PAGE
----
Image Processing Reference
In-Depth Information
analytical system, one would like to combine the multiple sources of information
together in such a way that the final representation contains a higher amount of useful
information than any single input source. The process of combining or merging the
data in a selective manner is known as data fusion .
Multisensor fusion has been defined as the synergistic combination of different
sources of sensory information into a single representational format [203]. The aimof
multisensor fusion is to utilize the information obtained from a number of sensors to
achieve a better representation of the situation than which would have been possible
by using any of the sensors individually. Image fusion represents a specific case of
multisensor data where all the sensors are imaging sensors. Image fusion can be
considered as a subset of a much wider field of data fusion and it has been receiving
a large attention since the past 25years. The need for fusion of images arose from
the availability of multisensor data in various fields such as remote sensing, military
applications, medical imaging, and machine vision. The process of image fusion
refers to the combination of several images depicting the same object, but each of
the images enhancing some particular features of the object. The primary objective
of fusing images is to create an image that is more informative and more relevant
to the particular application. The field of image fusion being very broad, it has been
defined in several contexts. A generalized definition of image fusion can be stated
as—“ the process of combining information from two or more images of a scene into
a single composite image that is more informative and is more suitable for visual
perception or computer processing ” [68].
Objectives of fusion differ with the applications. A single imaging sensor is often
unable to provide a complete information of the scene. The process of fusion aims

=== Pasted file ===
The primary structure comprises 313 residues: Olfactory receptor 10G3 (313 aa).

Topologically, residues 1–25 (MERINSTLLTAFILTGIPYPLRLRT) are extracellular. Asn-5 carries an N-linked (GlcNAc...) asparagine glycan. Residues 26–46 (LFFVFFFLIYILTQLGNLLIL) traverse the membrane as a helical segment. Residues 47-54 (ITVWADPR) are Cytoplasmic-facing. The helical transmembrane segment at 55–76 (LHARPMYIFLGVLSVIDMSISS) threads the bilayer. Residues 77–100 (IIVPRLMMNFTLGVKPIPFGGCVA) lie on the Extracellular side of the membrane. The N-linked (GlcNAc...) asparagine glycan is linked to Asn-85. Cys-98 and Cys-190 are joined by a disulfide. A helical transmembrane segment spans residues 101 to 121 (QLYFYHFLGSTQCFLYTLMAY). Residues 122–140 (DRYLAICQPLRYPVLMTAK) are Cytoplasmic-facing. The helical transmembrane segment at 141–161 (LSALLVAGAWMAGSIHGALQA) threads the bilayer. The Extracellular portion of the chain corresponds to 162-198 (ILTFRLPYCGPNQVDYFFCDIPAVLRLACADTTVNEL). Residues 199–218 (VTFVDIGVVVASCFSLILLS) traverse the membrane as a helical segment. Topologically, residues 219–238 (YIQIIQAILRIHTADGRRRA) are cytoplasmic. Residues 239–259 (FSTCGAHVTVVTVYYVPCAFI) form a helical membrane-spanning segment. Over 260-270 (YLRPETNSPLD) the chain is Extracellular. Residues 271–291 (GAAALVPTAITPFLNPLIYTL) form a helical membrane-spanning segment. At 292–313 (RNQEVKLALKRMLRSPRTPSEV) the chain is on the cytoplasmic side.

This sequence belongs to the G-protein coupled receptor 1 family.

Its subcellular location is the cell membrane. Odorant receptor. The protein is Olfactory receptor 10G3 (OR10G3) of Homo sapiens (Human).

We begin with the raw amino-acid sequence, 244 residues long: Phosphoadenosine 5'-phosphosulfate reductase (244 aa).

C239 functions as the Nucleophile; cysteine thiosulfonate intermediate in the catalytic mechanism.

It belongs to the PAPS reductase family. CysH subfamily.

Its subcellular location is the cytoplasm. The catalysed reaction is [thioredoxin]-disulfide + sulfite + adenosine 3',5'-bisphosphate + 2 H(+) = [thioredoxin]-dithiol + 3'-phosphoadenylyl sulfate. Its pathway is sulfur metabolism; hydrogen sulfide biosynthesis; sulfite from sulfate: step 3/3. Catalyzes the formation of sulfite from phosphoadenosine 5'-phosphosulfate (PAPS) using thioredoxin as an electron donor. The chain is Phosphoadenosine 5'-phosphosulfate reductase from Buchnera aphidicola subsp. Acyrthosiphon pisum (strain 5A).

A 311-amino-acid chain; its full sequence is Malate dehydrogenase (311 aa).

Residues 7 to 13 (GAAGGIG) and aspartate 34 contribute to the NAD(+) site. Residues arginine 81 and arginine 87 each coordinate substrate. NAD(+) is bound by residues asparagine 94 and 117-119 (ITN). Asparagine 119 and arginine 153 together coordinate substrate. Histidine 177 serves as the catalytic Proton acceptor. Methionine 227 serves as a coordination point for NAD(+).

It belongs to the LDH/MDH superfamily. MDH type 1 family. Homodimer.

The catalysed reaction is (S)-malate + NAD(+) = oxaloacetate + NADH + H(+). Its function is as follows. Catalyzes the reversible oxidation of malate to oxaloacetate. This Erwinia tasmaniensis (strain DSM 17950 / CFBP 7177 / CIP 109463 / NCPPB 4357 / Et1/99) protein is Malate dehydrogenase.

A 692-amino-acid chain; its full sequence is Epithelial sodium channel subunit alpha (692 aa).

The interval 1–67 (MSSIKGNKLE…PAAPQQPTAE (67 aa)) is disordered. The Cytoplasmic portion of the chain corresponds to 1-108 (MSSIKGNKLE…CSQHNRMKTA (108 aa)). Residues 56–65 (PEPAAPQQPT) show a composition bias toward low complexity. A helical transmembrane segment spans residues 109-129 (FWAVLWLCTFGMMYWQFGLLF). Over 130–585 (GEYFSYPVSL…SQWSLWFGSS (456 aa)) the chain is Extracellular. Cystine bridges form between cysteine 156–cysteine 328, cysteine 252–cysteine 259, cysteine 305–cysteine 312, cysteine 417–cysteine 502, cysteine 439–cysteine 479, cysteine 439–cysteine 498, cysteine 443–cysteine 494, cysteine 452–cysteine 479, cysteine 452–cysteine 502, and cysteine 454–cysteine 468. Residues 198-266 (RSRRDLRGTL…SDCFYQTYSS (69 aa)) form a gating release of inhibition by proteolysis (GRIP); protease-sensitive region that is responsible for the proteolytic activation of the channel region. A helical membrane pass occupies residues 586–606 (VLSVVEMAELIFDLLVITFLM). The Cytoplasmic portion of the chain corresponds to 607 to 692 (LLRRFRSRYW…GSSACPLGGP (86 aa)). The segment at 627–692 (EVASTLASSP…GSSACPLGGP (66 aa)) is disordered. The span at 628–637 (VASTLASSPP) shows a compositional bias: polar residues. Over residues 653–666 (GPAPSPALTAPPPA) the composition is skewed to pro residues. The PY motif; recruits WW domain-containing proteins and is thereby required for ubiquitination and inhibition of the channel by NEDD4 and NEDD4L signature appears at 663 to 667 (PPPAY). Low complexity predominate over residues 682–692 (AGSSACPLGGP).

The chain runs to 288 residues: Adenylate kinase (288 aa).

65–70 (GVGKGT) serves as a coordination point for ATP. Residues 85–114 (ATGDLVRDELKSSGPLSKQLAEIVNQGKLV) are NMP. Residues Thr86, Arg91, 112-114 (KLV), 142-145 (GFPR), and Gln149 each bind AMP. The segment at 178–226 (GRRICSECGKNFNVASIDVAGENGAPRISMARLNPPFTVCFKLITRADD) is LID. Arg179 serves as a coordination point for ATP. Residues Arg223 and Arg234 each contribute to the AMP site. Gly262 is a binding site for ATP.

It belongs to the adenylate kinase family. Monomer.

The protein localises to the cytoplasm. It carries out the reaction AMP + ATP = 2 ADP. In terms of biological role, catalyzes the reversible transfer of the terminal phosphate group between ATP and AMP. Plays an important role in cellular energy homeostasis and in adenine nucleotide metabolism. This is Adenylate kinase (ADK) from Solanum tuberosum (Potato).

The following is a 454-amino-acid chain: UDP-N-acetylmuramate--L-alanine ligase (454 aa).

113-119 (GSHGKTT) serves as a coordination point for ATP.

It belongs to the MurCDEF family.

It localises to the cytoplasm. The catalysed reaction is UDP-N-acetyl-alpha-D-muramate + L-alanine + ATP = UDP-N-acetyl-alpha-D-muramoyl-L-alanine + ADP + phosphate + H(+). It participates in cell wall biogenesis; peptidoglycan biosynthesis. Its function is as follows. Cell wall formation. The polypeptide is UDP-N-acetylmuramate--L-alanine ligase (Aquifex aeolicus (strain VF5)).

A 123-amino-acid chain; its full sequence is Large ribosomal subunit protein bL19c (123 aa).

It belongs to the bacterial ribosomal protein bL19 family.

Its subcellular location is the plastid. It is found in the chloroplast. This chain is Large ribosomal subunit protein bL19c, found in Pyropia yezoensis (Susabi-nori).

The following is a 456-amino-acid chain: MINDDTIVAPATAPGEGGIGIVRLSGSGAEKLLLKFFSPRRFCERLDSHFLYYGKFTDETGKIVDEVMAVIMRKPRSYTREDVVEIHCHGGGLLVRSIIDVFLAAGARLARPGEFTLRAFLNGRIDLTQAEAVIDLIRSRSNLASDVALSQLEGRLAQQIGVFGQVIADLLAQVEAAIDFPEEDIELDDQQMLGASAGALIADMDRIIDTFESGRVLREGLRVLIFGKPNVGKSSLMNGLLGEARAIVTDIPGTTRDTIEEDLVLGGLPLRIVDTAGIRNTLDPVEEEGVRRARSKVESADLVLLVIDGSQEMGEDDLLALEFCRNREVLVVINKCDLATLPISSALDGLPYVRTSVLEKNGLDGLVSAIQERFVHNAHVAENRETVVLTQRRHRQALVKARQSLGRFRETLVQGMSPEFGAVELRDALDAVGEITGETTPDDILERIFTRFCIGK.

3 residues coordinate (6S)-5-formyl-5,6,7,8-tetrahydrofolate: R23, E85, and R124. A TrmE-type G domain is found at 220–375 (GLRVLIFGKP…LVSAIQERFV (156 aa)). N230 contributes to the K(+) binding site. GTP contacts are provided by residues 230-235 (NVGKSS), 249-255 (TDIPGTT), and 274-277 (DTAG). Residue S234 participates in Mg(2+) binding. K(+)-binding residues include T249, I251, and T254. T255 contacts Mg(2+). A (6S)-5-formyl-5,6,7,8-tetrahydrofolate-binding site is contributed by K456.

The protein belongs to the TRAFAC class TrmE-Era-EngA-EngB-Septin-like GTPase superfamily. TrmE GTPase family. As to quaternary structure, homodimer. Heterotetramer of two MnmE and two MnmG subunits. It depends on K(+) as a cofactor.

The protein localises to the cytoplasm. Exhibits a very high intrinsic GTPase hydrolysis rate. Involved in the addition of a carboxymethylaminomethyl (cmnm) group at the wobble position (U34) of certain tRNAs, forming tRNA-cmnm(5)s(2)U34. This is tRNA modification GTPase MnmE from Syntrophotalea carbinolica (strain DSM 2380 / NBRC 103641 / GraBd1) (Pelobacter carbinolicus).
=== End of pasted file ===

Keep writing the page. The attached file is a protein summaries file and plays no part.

at integrating the complementary information provided by the different sensors for a
better interpretation of the scene. Since early days, fusion has beenmainly considered
as a means for presenting images to humans [20]. An initial and the most direct
technique of fusion was to sum and average the constituent input images. However, as
authors in [20] have pointed out, this technique does not produce satisfactory results.
Consider certain features that are prominent in only one of the inputs images. When
averaging-based fusion is applied, such features are rendered with a reduced contrast,
or they suffer from the superimposition of the other features from the remaining input
images. A sharp image is much easier for humans to perceive. It is also desirable in
several machine vision applications. Thus, fusion has been considered as one of the
tools for sharpening of images [33]. The sharpening may also involve an increase
in the spatial resolution of the image. This is one of the widely pursued objectives
of image fusion, especially in the remote sensing community. A high resolution
pan-chromatic image is fused with the low resolution data typically in the form
of multispectral images. This process, known as the pan-sharpening, is a standard
technique employed for enhancing the spatial resolution of the multispectral data.
The multispectral data itself might be available in the form of a color (RGB) and a
thermal image pair. Due to difference in the physics of the sensors, the visible and
thermal images provide complementary views of the scene. A simple surveillance
system incorporating an RGB camera along with the thermal camera can be used to
identify security threats in public places. Fusion of the data streams obtained from
Search WWH ::

Custom Search